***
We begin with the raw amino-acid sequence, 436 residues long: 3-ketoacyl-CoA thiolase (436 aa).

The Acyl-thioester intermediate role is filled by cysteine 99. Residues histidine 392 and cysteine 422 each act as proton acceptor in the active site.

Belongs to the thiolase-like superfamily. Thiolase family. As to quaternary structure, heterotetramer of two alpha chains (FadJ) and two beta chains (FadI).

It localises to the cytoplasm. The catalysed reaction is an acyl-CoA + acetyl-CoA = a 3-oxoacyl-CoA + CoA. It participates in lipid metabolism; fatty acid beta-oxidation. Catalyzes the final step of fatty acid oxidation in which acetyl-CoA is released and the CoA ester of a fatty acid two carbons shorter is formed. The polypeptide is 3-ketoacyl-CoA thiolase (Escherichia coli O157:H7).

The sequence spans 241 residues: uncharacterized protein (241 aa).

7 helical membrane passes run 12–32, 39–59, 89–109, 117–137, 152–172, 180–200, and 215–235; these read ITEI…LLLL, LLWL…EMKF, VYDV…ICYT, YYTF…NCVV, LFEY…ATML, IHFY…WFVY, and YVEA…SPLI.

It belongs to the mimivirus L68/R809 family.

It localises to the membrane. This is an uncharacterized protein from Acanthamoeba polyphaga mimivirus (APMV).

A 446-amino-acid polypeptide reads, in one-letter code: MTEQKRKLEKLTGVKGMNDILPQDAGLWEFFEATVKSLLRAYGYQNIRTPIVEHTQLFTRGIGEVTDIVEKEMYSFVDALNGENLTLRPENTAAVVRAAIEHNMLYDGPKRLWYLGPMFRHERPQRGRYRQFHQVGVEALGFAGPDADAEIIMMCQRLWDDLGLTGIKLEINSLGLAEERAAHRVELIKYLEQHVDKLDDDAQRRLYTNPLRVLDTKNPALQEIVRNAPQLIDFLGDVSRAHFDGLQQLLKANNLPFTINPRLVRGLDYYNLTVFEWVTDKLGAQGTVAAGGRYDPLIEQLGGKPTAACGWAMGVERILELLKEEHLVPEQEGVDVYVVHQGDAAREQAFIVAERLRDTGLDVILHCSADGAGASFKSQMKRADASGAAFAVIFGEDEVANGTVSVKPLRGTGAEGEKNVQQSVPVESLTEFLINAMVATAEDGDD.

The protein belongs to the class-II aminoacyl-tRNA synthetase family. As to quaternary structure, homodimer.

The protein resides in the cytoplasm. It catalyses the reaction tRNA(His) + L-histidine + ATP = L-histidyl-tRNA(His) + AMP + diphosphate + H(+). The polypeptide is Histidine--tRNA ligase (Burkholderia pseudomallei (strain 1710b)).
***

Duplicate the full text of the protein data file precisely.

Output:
We begin with the raw amino-acid sequence, 436 residues long: 3-ketoacyl-CoA thiolase (436 aa).

The Acyl-thioester intermediate role is filled by cysteine 99. Residues histidine 392 and cysteine 422 each act as proton acceptor in the active site.

Belongs to the thiolase-like superfamily. Thiolase family. As to quaternary structure, heterotetramer of two alpha chains (FadJ) and two beta chains (FadI).

It localises to the cytoplasm. The catalysed reaction is an acyl-CoA + acetyl-CoA = a 3-oxoacyl-CoA + CoA. It participates in lipid metabolism; fatty acid beta-oxidation. Catalyzes the final step of fatty acid oxidation in which acetyl-CoA is released and the CoA ester of a fatty acid two carbons shorter is formed. The polypeptide is 3-ketoacyl-CoA thiolase (Escherichia coli O157:H7).

The sequence spans 241 residues: uncharacterized protein (241 aa).

7 helical membrane passes run 12–32, 39–59, 89–109, 117–137, 152–172, 180–200, and 215–235; these read ITEI…LLLL, LLWL…EMKF, VYDV…ICYT, YYTF…NCVV, LFEY…ATML, IHFY…WFVY, and YVEA…SPLI.

It belongs to the mimivirus L68/R809 family.

It localises to the membrane. This is an uncharacterized protein from Acanthamoeba polyphaga mimivirus (APMV).

A 446-amino-acid polypeptide reads, in one-letter code: MTEQKRKLEKLTGVKGMNDILPQDAGLWEFFEATVKSLLRAYGYQNIRTPIVEHTQLFTRGIGEVTDIVEKEMYSFVDALNGENLTLRPENTAAVVRAAIEHNMLYDGPKRLWYLGPMFRHERPQRGRYRQFHQVGVEALGFAGPDADAEIIMMCQRLWDDLGLTGIKLEINSLGLAEERAAHRVELIKYLEQHVDKLDDDAQRRLYTNPLRVLDTKNPALQEIVRNAPQLIDFLGDVSRAHFDGLQQLLKANNLPFTINPRLVRGLDYYNLTVFEWVTDKLGAQGTVAAGGRYDPLIEQLGGKPTAACGWAMGVERILELLKEEHLVPEQEGVDVYVVHQGDAAREQAFIVAERLRDTGLDVILHCSADGAGASFKSQMKRADASGAAFAVIFGEDEVANGTVSVKPLRGTGAEGEKNVQQSVPVESLTEFLINAMVATAEDGDD.

The protein belongs to the class-II aminoacyl-tRNA synthetase family. As to quaternary structure, homodimer.

The protein resides in the cytoplasm. It catalyses the reaction tRNA(His) + L-histidine + ATP = L-histidyl-tRNA(His) + AMP + diphosphate + H(+). The polypeptide is Histidine--tRNA ligase (Burkholderia pseudomallei (strain 1710b)).